The latest, greatest photography gear might be something you lust after owning but our resident pro shows you how to get some great shots in the city using just your smartphone.... 50
Alfie Goodrich [above, top-left] has been taking photos since he was around seven years old. He studied for three years at art school in the UK before spending ten years in the music business. After running his own company in the UK, between 2001 an 2007, Alfie and his family settled full-time in Tokyo and he now concentrates only on photography, shooting and teaching. He works for a variety of clients, across the automotive, entertainment, fashion and travel sectors. In 2015 he was official British Embassy photographer for the visit of HRH The Duke of Cambridge. He is an ambassador for Hasselblad cameras. "Despite having shelves full of cameras and lenses - everything from Nikon digital SLRs to my Hasselblad digital medum-format beast - I spend a lot of very happy hours shooting with my iPhone. Digital cameras alone weren't the revolution, it was a combination of digital camera, lights-on processing and the internet that revolutionised photography. And, hey-presto, the iPhone is all three in one: shoot, process and publish globally with just one device. The ease of instantly sharing my photos, whether it be via Instagram or on one of my websites, is definitely an attraction of the phone.
But, simply having a camera with me all the time - as I do with my iPhone - is enough to get me shooting and keep me shooting at all times. Soaking up the world around me with the phone is convenient, satisfying and helps me keep my eyes sharp. The phone also allows me to shoot in square format, something I grew up with when shooting certain old types of film camera. And the phone remembers where I took a photo too, very handy when I just want to know where I was and something that is super useful when I'm planning location shoots and need to give a client an idea of the exact spots we'll be working in. The biggest plus for me, though, is that I always have the phone in my pocket. With the quality of the iPhone 6S Plus, that means I have a high-megapixel digital camera capable of stills, video and timelapse photography in my back pocket the whole time. Even when I am carrying other cameras with me, I often resort to the phone to record behind-the-scenes shots at my photoshoots. It truly has become a modern-day digital 'Swiss Army Knife' and an invaluable tool for the photographer, both pro and hobbyist alike."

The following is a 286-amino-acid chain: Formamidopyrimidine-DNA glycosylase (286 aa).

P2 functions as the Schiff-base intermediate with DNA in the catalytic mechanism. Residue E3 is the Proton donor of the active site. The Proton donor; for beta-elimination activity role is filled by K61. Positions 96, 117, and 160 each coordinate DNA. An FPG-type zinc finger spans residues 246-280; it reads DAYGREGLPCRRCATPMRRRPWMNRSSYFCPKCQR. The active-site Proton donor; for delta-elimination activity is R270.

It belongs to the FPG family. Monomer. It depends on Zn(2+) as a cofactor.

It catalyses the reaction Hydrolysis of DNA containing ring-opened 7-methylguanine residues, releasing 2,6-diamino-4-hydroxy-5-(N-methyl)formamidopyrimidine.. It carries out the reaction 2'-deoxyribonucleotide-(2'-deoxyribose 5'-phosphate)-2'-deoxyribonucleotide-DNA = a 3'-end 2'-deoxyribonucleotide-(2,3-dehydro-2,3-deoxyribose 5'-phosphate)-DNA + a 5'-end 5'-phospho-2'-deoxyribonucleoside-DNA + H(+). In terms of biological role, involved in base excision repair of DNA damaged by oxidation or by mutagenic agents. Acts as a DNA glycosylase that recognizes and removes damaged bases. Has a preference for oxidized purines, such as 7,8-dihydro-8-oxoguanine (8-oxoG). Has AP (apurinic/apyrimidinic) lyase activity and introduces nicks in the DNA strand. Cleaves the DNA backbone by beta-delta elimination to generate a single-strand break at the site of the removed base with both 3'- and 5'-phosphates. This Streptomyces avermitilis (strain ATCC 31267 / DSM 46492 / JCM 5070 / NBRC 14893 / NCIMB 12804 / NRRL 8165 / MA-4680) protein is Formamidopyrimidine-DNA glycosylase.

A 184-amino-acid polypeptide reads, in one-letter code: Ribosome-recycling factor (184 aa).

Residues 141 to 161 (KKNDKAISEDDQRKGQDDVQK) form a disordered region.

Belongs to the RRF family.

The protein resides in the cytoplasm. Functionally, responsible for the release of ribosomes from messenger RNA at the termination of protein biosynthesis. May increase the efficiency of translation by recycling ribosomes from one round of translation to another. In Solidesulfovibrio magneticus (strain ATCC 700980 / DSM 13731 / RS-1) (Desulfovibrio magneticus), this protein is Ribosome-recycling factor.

Here's a few of Alfie's tips for when you're shooting with your phone [see if you can guess which tip goes with which of the square photos shown above and below]: 1. Look up. 2. Look down. 3. Look for patterns and lines in the world around you. 4. Strong colours catch the eye. 5. Look for combinations of colours. 6. Shoot from low angles for more drama. 7. Hunt for reflections and put your phone against reflective surfaces to create some surreal 50/50 'real and reflected' world photos. 8. Collect things you see: signs, letters, colours, mailboxes, cars parked inside tiny buildings. 9. Pay attention to light and shade and learn what times of day are best for shooting. Most importantly, have fun and don't let anyone tell you that your phone is not a 'real camera'. It's your eyes, imagination and ability to spot a good moment that are the most crucial factors in any photograph. http://alfie.photography
MONTHLY FURNISHED LEASING IN TOKYO STORY ADAM GERMAN ă€€ PHOTO YANCHU HAN